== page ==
Office Of Public Affairs

An Artificial Heart for the 21st Century

Jan 1, 2007 5:00 PM

Technology pioneered at University of Utah continues to save lives of those suffering from congestive heart failure.

When doctors determined Mark Enger needed a heart transplant because of his congestive heart failure, they referred him to the University of Utah where he was implanted with both an LVAD (Left Ventricular Assist Device) and RVAD (Right Ventricular Assist Device). These two artificial hearts kept him alive for four months while he waited for a donor heart to become available. Enger received a heart transplant this past December.

"My artificial hearts got me up and running again," said Enger, a 51-year old resident of Montana. The devices worked so well that he was able to attend a University of Utah football game last year with his family--something he physically wouldn't have been able to do a few months earlier.

Since 1996, University of Utah cardiac surgeons have implanted LVADs as a "bridge" in patients awaiting transplants.

By improving heart function, the devices enable the patients' bodies to recover from the effects of heart failure, including diminished kidney function and a decrease in muscle mass.

Doctors say the LVADs are an accessory to the heart, not a replacement-- yet. When the technology improves, though, mechanical support may become as good as transplantation as a destination therapy for end-stage heart disease but applicable to more people.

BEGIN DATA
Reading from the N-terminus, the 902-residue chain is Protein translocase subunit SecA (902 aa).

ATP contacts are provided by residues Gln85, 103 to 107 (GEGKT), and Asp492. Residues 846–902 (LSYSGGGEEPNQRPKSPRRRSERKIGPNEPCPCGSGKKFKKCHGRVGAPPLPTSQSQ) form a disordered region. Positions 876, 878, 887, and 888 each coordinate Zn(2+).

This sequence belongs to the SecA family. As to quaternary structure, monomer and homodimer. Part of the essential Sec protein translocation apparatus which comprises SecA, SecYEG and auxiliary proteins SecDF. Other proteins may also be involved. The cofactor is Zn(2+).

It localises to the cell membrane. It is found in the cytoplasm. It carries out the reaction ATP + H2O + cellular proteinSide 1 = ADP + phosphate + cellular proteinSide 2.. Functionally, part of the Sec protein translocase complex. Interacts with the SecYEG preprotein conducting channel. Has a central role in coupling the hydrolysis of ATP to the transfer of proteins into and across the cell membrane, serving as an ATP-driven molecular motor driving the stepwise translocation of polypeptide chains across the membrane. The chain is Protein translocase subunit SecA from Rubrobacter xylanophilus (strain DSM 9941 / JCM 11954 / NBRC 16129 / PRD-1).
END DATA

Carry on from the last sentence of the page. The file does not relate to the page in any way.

While doctors say survival rates and quality of life improve with the LVAD, the devices seem to last only about three years due to problems such as worn bearings in the electrical motor and valve degeneration. LVADs can be replaced, but that involves additional surgeries-- with adherent risks for patients. Models with continuous flow pumps are being tested in clinical trials. Instead of pulsatile pumps--powered by a battery pack patients wear around their waist--second-generation LVADs have a miniature rotary pump with axial bearings.

The size of a D battery, the device will especially benefit smaller patients. Third-generation LVADs, still under laboratory investigation, have centrifugal pumps suspended in a magnetic field.

LVADs are only one of many therapies available to patients at the University of Utah: pacing devices, defibrillators, and conventional and experimental medicinal therapies, as well as high-risk bypass and valve surgery also are offered.

Visit our Spotlight Archive for a complete list of previous Spotlights.